25 Given a set of nite biorthogonal lters, it is not guaranteed that an associated set of biorthogonal functions exists. The following theorem from [4], see also [8, Theorem 8.3.], gives a necessary and sucient condition. We rst dene the operator P acting on 2periodic functions as (P a)(!) =jh(!=2)j 2 a(!=2) + jh(!=2+)j 2 a(!=2+); and similarly for P e. Theorem 3 (CohenDaubechiesFeauveau). Given two nite lters h and e h, the following statements are equivalent:. ' and e' dened by the product expansion (7) are inl 2 and h '; e'(,l)i = l, 2. the nite lters h and e h are biorthogonal in the sense of (6), h() = e h()=,is a nondegenerate eigenvalue of P and of P, e and the invariant trigonometric polynomials are strictly positive. If we nowchoose g as in (5), and as in (2), then the j;l form a Riesz basis for L 2. There are many dierent ways in which the high pass lters can be derived from the low pass lters. A complete characterization of all choices is given in a theorem of Chui [7, Theorem 5.9, p. 48]. We state the theorem using the notations introduced above. Theorem 4 (Chui). Let h and e h be biorthogonal lters in the sense of (6). Then the lters g and eg satisfy (4) if and only they are chosen from the class: eg(!) =e,i! h(! + ) k(2!) and g(!) =e,i! e h(! + ) k, (2!) ; where k belongs to the Wiener class and k(!) 6=. A lter belongs to the Wiener class if its coecients sequence is in `. Ifk(!) does not vanish, k, (!) is in the Wiener class as well. While this theorem gives a complete characterization, it also shows that the high pass lters g and eg can both be nite only in case k is a monomial. In the remainder of this paper, we restrict ourselves to the latter case. 3. The lifting scheme We start with the following observation. Lemma 5. Fixacompactly supported scaling function ', and let h be the nite lter associated with it. Consider two nite dual lters e h and e h,both of them biorthogonal to h in the sense of (6) and satisfying the conditions of Theorem 3. Then they are related to each other by e h(!) = e h (!)+e,i! h(! + ) s(2!) ; (8) 5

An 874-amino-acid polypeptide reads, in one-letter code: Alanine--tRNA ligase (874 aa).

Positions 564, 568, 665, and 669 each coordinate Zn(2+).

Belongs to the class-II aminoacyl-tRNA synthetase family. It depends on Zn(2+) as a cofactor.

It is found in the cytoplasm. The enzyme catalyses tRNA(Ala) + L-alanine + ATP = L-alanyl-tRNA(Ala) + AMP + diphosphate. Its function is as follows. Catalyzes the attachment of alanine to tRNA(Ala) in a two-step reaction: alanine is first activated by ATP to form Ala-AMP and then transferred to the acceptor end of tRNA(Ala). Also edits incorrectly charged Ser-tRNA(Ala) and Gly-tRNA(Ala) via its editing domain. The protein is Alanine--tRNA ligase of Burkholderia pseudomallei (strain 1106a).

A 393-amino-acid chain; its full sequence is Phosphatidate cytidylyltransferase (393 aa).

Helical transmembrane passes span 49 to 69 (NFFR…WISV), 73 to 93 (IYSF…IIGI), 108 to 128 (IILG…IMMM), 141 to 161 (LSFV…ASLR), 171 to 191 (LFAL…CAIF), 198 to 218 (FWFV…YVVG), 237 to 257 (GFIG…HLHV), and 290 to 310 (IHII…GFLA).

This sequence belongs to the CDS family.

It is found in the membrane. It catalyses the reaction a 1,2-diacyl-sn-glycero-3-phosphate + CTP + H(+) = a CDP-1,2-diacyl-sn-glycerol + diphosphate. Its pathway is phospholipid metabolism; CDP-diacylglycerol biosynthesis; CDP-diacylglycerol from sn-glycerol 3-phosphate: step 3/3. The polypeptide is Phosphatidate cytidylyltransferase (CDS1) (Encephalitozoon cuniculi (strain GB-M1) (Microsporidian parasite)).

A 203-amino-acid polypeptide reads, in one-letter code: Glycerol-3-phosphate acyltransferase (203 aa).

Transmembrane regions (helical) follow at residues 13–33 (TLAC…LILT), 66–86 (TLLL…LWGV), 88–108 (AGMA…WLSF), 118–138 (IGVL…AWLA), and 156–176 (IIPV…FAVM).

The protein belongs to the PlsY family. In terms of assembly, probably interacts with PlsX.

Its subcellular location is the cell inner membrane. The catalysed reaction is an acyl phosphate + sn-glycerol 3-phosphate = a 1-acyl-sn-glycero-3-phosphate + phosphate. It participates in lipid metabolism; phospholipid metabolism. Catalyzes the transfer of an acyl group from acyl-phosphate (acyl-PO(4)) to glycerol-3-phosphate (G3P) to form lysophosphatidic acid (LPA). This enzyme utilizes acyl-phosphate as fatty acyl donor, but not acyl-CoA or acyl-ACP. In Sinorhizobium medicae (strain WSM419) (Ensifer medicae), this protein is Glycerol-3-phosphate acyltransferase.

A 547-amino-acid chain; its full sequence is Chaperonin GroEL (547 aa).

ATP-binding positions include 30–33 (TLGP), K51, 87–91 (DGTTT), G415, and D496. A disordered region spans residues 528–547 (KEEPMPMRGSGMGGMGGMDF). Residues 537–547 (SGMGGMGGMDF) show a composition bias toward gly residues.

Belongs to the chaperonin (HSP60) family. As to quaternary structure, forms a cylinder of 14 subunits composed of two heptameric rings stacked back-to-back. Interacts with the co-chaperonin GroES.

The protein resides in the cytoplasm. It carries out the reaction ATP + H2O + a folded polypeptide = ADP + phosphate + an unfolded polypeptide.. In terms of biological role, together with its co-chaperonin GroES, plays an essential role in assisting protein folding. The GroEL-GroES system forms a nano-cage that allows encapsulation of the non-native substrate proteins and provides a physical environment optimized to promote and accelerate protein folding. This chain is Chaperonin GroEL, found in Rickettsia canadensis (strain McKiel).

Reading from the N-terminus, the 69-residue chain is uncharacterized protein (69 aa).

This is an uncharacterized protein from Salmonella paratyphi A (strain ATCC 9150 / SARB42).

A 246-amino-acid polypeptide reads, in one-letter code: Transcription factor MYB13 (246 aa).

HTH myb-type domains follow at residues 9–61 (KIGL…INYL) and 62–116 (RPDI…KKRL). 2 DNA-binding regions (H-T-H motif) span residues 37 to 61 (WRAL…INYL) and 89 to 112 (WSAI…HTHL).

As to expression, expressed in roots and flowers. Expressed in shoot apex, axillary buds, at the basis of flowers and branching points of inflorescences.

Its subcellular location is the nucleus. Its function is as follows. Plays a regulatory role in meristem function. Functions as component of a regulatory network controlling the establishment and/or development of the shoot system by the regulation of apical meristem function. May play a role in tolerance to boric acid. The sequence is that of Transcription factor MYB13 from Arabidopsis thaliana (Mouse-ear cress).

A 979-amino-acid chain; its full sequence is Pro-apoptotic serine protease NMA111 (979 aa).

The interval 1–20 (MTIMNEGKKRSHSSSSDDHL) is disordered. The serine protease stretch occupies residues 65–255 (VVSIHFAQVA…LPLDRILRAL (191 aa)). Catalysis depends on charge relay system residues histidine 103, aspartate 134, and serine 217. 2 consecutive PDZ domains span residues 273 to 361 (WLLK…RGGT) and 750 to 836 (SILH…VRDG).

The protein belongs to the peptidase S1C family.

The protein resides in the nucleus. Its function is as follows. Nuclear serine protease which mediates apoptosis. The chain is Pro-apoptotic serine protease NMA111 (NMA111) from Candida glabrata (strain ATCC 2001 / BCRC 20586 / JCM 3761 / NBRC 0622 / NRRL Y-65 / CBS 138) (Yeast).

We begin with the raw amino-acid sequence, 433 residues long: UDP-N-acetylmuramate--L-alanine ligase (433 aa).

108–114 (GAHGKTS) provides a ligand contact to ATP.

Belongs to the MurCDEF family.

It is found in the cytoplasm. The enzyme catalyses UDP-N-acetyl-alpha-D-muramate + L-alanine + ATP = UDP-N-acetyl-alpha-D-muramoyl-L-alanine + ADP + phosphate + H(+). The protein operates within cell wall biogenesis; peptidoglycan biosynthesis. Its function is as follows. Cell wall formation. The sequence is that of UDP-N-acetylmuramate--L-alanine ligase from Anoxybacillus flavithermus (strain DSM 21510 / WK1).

26 and similarly for em(!). In the signal processing literature these matrices are called modulation matrices. In the case of nite lters, det m(!) is a monomial. Wechoose the determinant as det m(!) =,e,i! ; so that eg(!) =e,i! h(! + ) and g(!) =e,i! e h(! + ) : (5) Then (4) is equivalent to h(!)e h(!)+h(!+) e h(!+)=: (6) This condition in the orthogonal case (h = e h) is called the SmithBarnwell condition as they used it to design the rst orthogonal lter banks [5]. Let N be the number of vanishing moments of the dual wavelet, Z +, x p e (x) dx = for p<n : It is also the multiplicity of the origin as a root of eg(!). Similarly, let N e be the numberofvanishing moments of the wavelet. In a multiresolution analysis, N e and N are at least. The scaling function and its integer translates can reproduce any polynomial of degree strictly less than N. We therefore say that the order of the multiresolution analysis is N. Dene the Fourier transform of a function f as bf(!) = Z +, f(x) e,i!x dx : By iterating the renement relation, we can write the Fourier transform of a scaling function as b'(!) = Y j= h(2,j!) ; (7) where the product converges absolutely and uniformly on compact sets. A similar statement holds for the dual scaling function e'. Denition. The set of functions f'; e'; ; e g is a set of biorthogonal functions if conditions (3) are satised. Denition 2. The set of lters fh; e h;g;eggis a set of nite biorthogonal lters if condition (4) is satised and det m(!) =,e,i!. 4